A poster for Four Springs (Photo/Mtime)
Two Chinese documentary films debuted at the Season Eight Asian film festival held in Chicago over the weekend.
Up the Mountain, directed by Zhang Yang, was shown on Saturday, while Four Springs, directed by Lu Qingyi, was shown twice on Sunday at the Heritage Museum of Asian Art in Chicago.
Lu flew over from China to host Q&A sessions and was surrounded by audience members who were struck by the beauty and life presented in the film.
Up the Mountain tells the story of a Chinese artist who moved from Shanghai to a mountain village in Dali, Southwest China's Yunnan province, and how his painting lessons for locals enriched cultural life there.
Through his interaction with the locals, the film portrays the traditions and lifestyle of the Bai ethnic group and the impact of modern China on them.
"I love the film," Sophia Wong Boccio, founder and executive director of Asian Pop-Up Cinema, says. "Every frame of the film is like a beautiful painting."
Boccio says the Asian film festival presented by Asian Pop-Up Cinema is expanding and it is the first time documentary films are included.
Director Zhang first gained international fame with the feature film Shower in 1999.
John Rohsenow, board director of Chinese-American Museum of Chicago, who attended the screening, says: "I lived in Hangzhou and Dali before. I find the film accurately presented Dali."
Rohsenow says the documentary records the traditional rituals to worship gods, and events like funerals and weddings, which are all very authentic.
"The Bai people's lives and how they are being modernized by the painting master are very real to me."
A poster for Up the Mountain (Photo/Mtime)
Film curator Shelly Kraicer, who programs East Asian films for the Vancouver International Film Festival, moderated discussions with the audience after each screening.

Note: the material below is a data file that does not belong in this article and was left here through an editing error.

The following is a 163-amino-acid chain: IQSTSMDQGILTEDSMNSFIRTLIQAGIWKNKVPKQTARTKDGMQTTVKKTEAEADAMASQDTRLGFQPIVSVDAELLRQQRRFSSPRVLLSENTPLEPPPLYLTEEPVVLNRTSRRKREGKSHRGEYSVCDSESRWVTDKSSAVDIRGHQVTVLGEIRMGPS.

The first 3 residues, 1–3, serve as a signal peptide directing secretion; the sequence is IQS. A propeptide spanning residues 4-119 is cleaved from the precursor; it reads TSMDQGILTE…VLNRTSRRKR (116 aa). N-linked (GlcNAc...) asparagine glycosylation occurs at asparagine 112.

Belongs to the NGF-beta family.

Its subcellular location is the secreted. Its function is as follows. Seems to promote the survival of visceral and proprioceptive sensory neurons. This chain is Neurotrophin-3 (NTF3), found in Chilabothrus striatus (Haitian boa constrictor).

Kraicer says Zhang has shifted to realistic and non-Han Chinese films a few years ago and he is "brilliant in doing self-awareness films", and "explores what it means to be Chinese".
If Up the Mountain is a hybrid of a well-documented and constructed film, the impact and strength of Four Springs lie in its raw, personal observation and presentation of the life of Lu's parents and their family.
Lu says he had always admired his parents, their positive attitude toward life and their talent. He documented their life first via still photos and then via video, in an effort to pay tribute to them. And it was only much later that he thought about putting everything together as a film.
Lu is a self-made filmmaker.
He left home at age 15 and picked up various professions-a painter, a bar singer, a miner, a paper-maker, a website builder and an animator-before combining all the skills he had learned in life to make a film.
"I feel my parents are great and lovely," Lu says. "They've inspired me, and I thought their life story would inspire others as well."
Lu says he wants the audiences to figure out their own takeaway from the film.
"This is a profoundly moving film," says Kraicer. "Its beauty lies in its morals and ethics."
Season Eight of the Asian film festival showcases a total of 16 films from many Asian countries including China, Japan, South Korea, Mongolia, Singapore, Cambodia and Indonesia.
The biennial Asian film festival which began on March 12 runs through April 24.